• Avoid applying excess chemical/synthetic fertilizer. It can damage roots and/or reduce the availability of other elements. Because organic fertilizers release their benefits more slowly, they are less likely to burn plants, although some, such as fresh manure, can do so. Once the nutrients are in the soil in an available form, plants cannot distinguish between synthetic and organic fertilizers. Organic fertilizers, however, tend to also improve soil structure and encourage earthworms and microorganisms that improve overall soil health.

When is a good time to fertilize your vegetables? See our Growing Vegetables Guide.

Soil Structure and Drainage

The structure and consistency of your soil plays a big factor in the success of your garden, too. Soil that hold too much water can promote fungal infections such as root rot, while soil that holds too little water can lead to malnourished and dehydrated plants.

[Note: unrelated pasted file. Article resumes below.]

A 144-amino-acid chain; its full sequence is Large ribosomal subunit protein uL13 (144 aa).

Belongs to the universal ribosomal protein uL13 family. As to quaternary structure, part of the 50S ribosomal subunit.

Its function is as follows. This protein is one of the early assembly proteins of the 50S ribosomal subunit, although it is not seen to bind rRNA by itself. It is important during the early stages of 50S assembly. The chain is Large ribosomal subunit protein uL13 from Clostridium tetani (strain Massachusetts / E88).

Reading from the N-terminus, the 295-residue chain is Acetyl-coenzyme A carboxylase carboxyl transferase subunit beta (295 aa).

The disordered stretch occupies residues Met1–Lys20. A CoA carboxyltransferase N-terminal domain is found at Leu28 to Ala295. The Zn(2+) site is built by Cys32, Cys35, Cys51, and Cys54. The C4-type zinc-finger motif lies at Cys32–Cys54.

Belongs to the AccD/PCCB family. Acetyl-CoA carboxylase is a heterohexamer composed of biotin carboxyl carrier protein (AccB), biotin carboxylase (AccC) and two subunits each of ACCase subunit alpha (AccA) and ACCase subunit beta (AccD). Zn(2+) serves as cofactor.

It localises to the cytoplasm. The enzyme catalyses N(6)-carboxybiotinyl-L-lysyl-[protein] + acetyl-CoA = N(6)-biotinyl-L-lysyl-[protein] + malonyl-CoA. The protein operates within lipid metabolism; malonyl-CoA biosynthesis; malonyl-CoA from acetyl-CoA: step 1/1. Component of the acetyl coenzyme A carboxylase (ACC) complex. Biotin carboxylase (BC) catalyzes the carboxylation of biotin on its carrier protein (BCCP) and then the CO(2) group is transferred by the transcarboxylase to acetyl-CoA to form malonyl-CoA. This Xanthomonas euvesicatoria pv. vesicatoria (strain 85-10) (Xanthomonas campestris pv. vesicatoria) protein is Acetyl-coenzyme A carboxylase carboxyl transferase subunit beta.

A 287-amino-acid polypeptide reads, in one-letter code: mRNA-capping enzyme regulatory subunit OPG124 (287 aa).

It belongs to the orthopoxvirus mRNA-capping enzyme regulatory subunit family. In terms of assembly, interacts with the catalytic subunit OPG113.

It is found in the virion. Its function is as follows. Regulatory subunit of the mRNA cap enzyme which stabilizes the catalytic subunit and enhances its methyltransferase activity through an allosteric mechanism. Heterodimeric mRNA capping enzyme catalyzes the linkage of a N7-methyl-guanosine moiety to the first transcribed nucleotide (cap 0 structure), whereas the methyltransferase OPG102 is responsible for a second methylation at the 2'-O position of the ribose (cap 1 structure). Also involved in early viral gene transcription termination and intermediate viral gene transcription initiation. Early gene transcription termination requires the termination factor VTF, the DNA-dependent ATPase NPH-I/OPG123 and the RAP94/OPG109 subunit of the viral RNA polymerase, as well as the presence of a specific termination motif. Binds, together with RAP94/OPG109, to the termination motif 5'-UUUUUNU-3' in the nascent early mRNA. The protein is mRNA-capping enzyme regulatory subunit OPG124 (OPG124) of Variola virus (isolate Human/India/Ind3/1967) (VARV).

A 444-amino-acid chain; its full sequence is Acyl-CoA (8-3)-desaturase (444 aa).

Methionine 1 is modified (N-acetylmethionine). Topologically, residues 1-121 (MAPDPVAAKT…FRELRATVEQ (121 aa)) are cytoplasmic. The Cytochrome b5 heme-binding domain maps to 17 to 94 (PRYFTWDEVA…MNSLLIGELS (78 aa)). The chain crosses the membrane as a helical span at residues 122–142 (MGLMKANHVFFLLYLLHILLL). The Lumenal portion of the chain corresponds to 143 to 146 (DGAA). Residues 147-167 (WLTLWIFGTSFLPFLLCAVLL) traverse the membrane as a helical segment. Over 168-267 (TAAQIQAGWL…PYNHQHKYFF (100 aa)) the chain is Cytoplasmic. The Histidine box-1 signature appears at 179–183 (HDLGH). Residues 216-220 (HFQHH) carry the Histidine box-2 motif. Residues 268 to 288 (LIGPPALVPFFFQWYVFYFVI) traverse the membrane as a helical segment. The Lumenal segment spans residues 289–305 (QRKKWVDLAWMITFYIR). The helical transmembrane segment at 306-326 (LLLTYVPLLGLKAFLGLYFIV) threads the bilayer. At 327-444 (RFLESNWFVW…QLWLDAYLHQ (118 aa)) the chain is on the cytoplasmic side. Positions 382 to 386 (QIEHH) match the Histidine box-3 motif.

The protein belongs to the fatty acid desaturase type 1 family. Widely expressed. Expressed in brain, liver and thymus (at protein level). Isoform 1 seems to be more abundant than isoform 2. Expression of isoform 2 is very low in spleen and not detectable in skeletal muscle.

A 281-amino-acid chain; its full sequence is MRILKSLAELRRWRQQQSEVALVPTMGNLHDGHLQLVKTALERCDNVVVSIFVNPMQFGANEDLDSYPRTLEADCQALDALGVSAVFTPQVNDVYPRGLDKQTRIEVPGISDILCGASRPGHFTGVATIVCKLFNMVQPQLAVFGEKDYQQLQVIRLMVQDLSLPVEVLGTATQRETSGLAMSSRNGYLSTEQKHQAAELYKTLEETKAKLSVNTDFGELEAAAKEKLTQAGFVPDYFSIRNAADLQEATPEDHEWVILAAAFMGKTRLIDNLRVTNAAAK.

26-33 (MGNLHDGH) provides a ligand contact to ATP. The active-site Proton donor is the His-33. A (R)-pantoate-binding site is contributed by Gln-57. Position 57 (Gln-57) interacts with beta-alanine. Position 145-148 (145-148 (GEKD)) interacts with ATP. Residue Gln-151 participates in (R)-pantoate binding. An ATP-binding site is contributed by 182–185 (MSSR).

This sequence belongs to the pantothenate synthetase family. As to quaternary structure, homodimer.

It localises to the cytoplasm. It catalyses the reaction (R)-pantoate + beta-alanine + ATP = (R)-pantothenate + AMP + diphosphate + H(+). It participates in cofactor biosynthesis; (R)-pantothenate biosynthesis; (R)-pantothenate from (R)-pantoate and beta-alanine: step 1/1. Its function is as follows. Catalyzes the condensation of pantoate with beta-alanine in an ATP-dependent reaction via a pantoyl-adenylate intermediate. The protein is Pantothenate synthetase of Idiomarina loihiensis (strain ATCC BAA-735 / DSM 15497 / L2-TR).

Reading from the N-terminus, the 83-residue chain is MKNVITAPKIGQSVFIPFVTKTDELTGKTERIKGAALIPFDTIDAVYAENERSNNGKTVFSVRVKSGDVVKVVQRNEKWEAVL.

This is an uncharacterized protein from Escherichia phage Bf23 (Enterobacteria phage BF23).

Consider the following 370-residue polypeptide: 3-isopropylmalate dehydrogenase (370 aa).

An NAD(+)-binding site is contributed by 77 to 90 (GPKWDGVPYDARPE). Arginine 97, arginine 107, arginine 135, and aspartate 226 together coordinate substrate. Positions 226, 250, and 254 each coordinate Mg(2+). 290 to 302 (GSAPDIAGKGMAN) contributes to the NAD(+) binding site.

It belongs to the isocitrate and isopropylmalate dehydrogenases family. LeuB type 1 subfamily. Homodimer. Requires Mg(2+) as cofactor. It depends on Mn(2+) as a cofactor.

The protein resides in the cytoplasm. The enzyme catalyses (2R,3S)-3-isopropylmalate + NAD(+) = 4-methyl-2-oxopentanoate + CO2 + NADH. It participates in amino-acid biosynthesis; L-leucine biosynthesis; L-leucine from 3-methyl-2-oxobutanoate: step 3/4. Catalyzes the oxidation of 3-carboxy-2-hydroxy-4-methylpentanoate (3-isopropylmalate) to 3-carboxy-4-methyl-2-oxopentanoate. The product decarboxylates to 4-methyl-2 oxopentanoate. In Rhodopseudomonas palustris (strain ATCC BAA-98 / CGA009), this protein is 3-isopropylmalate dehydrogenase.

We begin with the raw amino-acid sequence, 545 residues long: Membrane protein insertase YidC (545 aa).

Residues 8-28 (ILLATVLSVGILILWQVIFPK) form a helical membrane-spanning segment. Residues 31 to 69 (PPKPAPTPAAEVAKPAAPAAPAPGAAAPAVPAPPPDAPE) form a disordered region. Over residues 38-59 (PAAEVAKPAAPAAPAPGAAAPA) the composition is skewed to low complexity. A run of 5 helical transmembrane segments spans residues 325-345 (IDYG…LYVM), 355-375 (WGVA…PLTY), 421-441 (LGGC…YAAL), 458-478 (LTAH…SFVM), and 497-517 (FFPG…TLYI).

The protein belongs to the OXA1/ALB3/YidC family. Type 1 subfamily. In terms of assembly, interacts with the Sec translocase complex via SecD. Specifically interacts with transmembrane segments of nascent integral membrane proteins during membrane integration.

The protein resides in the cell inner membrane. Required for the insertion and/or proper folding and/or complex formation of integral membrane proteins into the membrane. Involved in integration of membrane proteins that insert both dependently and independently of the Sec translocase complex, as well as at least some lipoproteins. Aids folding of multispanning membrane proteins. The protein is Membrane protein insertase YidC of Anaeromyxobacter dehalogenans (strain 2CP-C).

• If you have clay soil, add coarse sand (not fine beach sand), compost, and peat moss to add texture and drainage to the soil.
  • If you have sandy soil, add humus or aged manure, peat moss, or sawdust with some extra nitrogen. Heavy, clay-rich soil can also be added to improve the soil.
  • If you have silt soil, add coarse sand (not fine beach sand), pea gravel and compost, or well-rotted horse manure mixed with fresh straw.

Common Soil Amendments

These soil amendments are commonly used to adjust the consistency and content of garden soil:

  • Bark, ground: made from various tree barks. Improves soil structure.
  • Compost: excellent soil conditioner that adds nutrients. May also lower soil pH.
  • Leaf mold: decomposed leaves that add nutrients and structure to soil.
  • Lime: raises the pH of acidic soil and helps to loosen clay soil.
  • Manure: best if composted. Good conditioner.
  • Peat moss: conditioner that helps soil retain water and can lower soil pH.
  • Sand: improves drainage in clay soil.
  • Topsoil: usually used with another amendment. Replaces existing soil.

If you are starting from scratch with a small field or large garden that is either over-spent or neglected, see our article about reclaiming your garden soil.

Now that you know the importance of high-quality soil, you’re ready to grow your best garden yet. Happy gardening! 

2020 Almanac Calendar Club